Professor Tony Menelik Van Der Meer of the University of Massachusetts conducted a traditional West African libation. He spoke of the accomplishments and trials of African Americans, from those who fought in the Revolutionary War up through history to “those young people who are terrorized today.” While he poured the libation, Van Der Meer asked the audience to repeat, “black lives still matter.”

Rushing said that thus far black churches have not held annual remembrances of slavery because the memories remain too fresh.

“Slavery lasted 246 years, ending with the adoption of the 13th Amendment. … It will not be until 2111 that black people will have been free as long as they have been enslaved,” he said. He hopes that someone will now organize annual remembrances.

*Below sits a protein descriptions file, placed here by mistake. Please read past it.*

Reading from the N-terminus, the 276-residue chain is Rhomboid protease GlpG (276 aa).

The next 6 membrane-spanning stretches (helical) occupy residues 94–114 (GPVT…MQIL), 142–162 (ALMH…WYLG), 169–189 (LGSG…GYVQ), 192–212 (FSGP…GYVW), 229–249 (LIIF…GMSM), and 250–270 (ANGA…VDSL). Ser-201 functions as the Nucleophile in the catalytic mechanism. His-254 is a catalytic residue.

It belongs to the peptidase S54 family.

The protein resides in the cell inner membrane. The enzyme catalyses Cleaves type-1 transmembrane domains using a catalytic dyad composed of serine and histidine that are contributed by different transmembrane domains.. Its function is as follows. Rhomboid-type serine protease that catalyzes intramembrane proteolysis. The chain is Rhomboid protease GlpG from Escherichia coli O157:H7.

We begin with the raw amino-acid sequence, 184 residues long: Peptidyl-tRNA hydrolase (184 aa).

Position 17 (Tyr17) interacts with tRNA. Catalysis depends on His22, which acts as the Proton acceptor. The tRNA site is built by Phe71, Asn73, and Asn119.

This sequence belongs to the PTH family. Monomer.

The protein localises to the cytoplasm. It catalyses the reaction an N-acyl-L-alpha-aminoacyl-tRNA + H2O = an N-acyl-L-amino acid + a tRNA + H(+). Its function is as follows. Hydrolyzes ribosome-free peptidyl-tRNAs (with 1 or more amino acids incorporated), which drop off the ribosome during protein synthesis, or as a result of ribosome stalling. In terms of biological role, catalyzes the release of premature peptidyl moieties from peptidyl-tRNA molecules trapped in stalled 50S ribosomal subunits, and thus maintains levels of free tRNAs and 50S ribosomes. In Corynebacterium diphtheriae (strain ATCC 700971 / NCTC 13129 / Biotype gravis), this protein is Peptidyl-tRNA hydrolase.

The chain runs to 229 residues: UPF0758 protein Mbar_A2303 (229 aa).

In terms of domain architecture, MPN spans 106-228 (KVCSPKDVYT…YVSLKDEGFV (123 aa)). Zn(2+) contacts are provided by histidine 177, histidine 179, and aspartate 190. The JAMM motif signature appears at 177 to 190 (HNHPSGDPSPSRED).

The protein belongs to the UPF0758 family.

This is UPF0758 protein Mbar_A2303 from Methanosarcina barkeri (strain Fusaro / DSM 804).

The Day of Remembrance inspired Old South Church in Boston to hold its own service honoring church members who were brought to America through the Middle Passage. Rev. Nancy Taylor, senior minister of the Old South Church, said that they plan to make this service an annual event.

“This ceremony is an introduction, not a conclusion,” said Ann Chinn. She will continue her efforts to expand Middle Passage remembrances across America and promote the siting of historical markers that will memorialize those subjected to it.

Boston became the twenty-second Middle Passage site out of forty-one in the U.S. to observe the Day of Remembrance. The date, August 23, was designated by the United Nations Educational, Scientific, and Cultural Organization and adopted by the Massachusetts legislature as an international day of remembrance.